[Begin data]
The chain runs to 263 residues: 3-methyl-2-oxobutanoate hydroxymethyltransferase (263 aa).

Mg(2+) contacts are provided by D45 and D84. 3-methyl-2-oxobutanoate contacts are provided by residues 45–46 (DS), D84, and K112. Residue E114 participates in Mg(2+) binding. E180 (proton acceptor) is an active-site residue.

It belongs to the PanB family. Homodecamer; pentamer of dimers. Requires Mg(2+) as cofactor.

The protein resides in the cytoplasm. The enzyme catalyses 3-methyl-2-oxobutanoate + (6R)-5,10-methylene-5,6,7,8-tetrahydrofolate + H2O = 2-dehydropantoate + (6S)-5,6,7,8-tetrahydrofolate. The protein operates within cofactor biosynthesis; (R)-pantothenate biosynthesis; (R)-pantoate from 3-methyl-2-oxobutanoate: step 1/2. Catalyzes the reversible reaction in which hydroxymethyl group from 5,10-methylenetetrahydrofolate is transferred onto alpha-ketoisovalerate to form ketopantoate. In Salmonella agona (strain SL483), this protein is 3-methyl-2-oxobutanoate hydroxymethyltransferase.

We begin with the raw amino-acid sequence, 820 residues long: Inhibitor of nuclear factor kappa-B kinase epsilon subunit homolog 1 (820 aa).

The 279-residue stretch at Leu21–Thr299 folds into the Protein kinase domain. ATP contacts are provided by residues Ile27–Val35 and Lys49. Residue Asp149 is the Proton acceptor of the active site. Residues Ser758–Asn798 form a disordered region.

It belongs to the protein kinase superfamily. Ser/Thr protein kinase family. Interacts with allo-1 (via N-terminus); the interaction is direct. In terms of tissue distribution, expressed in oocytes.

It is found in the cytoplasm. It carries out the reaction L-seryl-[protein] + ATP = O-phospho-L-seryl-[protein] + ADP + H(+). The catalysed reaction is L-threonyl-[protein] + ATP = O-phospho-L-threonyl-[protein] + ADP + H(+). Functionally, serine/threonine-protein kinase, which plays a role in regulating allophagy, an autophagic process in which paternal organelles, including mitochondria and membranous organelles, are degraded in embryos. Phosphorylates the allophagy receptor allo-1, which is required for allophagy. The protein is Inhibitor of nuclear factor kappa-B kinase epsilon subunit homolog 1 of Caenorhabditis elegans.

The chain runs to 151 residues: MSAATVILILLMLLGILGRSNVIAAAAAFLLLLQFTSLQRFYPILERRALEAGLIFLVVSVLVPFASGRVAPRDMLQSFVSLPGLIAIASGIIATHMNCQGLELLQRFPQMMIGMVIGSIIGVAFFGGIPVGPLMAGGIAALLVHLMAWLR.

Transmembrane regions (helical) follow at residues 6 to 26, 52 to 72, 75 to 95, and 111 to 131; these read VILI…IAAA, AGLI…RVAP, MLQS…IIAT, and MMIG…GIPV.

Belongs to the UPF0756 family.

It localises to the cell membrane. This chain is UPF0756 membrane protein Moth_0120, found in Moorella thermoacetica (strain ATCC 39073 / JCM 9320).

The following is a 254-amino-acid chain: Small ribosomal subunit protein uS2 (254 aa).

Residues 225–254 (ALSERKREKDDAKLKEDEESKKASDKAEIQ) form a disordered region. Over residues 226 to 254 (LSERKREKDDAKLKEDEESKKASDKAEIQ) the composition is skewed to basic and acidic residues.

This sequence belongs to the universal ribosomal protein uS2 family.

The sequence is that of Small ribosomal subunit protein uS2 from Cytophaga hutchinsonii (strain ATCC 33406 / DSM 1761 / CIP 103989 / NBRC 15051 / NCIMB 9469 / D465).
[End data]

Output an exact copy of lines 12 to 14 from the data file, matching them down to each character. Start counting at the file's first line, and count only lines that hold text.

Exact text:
It localises to the cell membrane. This chain is UPF0756 membrane protein Moth_0120, found in Moorella thermoacetica (strain ATCC 39073 / JCM 9320).

The following is a 254-amino-acid chain: Small ribosomal subunit protein uS2 (254 aa).

Residues 225–254 (ALSERKREKDDAKLKEDEESKKASDKAEIQ) form a disordered region. Over residues 226 to 254 (LSERKREKDDAKLKEDEESKKASDKAEIQ) the composition is skewed to basic and acidic residues.